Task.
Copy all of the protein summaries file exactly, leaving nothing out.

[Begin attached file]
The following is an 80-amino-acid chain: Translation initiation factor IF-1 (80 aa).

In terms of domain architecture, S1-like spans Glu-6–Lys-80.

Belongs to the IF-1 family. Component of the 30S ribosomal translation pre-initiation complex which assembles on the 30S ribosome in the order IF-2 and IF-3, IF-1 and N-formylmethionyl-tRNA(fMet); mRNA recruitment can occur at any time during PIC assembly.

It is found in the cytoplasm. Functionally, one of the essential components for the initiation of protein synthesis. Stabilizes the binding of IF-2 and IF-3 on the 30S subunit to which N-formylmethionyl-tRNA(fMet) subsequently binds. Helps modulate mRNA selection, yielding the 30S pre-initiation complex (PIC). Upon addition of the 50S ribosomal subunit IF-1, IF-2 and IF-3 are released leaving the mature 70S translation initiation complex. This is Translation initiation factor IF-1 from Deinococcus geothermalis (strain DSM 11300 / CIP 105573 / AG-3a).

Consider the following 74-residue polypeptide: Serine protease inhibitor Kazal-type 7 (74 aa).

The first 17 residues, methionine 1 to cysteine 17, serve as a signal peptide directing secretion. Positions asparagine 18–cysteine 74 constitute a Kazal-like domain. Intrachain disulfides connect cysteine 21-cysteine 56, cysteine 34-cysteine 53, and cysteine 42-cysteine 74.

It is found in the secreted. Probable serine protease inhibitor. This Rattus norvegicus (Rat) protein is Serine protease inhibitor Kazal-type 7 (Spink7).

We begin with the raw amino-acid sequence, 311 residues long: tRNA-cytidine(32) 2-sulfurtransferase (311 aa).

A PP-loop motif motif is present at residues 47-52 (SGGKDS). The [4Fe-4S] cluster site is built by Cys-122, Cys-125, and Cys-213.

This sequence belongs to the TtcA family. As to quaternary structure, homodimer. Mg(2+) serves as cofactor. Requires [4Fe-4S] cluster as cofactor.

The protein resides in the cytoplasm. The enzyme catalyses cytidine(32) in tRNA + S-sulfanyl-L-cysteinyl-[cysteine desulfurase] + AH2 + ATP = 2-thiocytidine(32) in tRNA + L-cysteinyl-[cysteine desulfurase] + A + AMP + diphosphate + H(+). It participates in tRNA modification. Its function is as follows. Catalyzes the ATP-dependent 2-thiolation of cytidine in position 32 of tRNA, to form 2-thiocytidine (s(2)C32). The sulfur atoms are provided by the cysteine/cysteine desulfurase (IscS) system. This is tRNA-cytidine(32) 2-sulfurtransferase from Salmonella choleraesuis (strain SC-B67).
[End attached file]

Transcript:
The following is an 80-amino-acid chain: Translation initiation factor IF-1 (80 aa).

In terms of domain architecture, S1-like spans Glu-6–Lys-80.

Belongs to the IF-1 family. Component of the 30S ribosomal translation pre-initiation complex which assembles on the 30S ribosome in the order IF-2 and IF-3, IF-1 and N-formylmethionyl-tRNA(fMet); mRNA recruitment can occur at any time during PIC assembly.

It is found in the cytoplasm. Functionally, one of the essential components for the initiation of protein synthesis. Stabilizes the binding of IF-2 and IF-3 on the 30S subunit to which N-formylmethionyl-tRNA(fMet) subsequently binds. Helps modulate mRNA selection, yielding the 30S pre-initiation complex (PIC). Upon addition of the 50S ribosomal subunit IF-1, IF-2 and IF-3 are released leaving the mature 70S translation initiation complex. This is Translation initiation factor IF-1 from Deinococcus geothermalis (strain DSM 11300 / CIP 105573 / AG-3a).

Consider the following 74-residue polypeptide: Serine protease inhibitor Kazal-type 7 (74 aa).

The first 17 residues, methionine 1 to cysteine 17, serve as a signal peptide directing secretion. Positions asparagine 18–cysteine 74 constitute a Kazal-like domain. Intrachain disulfides connect cysteine 21-cysteine 56, cysteine 34-cysteine 53, and cysteine 42-cysteine 74.

It is found in the secreted. Probable serine protease inhibitor. This Rattus norvegicus (Rat) protein is Serine protease inhibitor Kazal-type 7 (Spink7).

We begin with the raw amino-acid sequence, 311 residues long: tRNA-cytidine(32) 2-sulfurtransferase (311 aa).

A PP-loop motif motif is present at residues 47-52 (SGGKDS). The [4Fe-4S] cluster site is built by Cys-122, Cys-125, and Cys-213.

This sequence belongs to the TtcA family. As to quaternary structure, homodimer. Mg(2+) serves as cofactor. Requires [4Fe-4S] cluster as cofactor.

The protein resides in the cytoplasm. The enzyme catalyses cytidine(32) in tRNA + S-sulfanyl-L-cysteinyl-[cysteine desulfurase] + AH2 + ATP = 2-thiocytidine(32) in tRNA + L-cysteinyl-[cysteine desulfurase] + A + AMP + diphosphate + H(+). It participates in tRNA modification. Its function is as follows. Catalyzes the ATP-dependent 2-thiolation of cytidine in position 32 of tRNA, to form 2-thiocytidine (s(2)C32). The sulfur atoms are provided by the cysteine/cysteine desulfurase (IscS) system. This is tRNA-cytidine(32) 2-sulfurtransferase from Salmonella choleraesuis (strain SC-B67).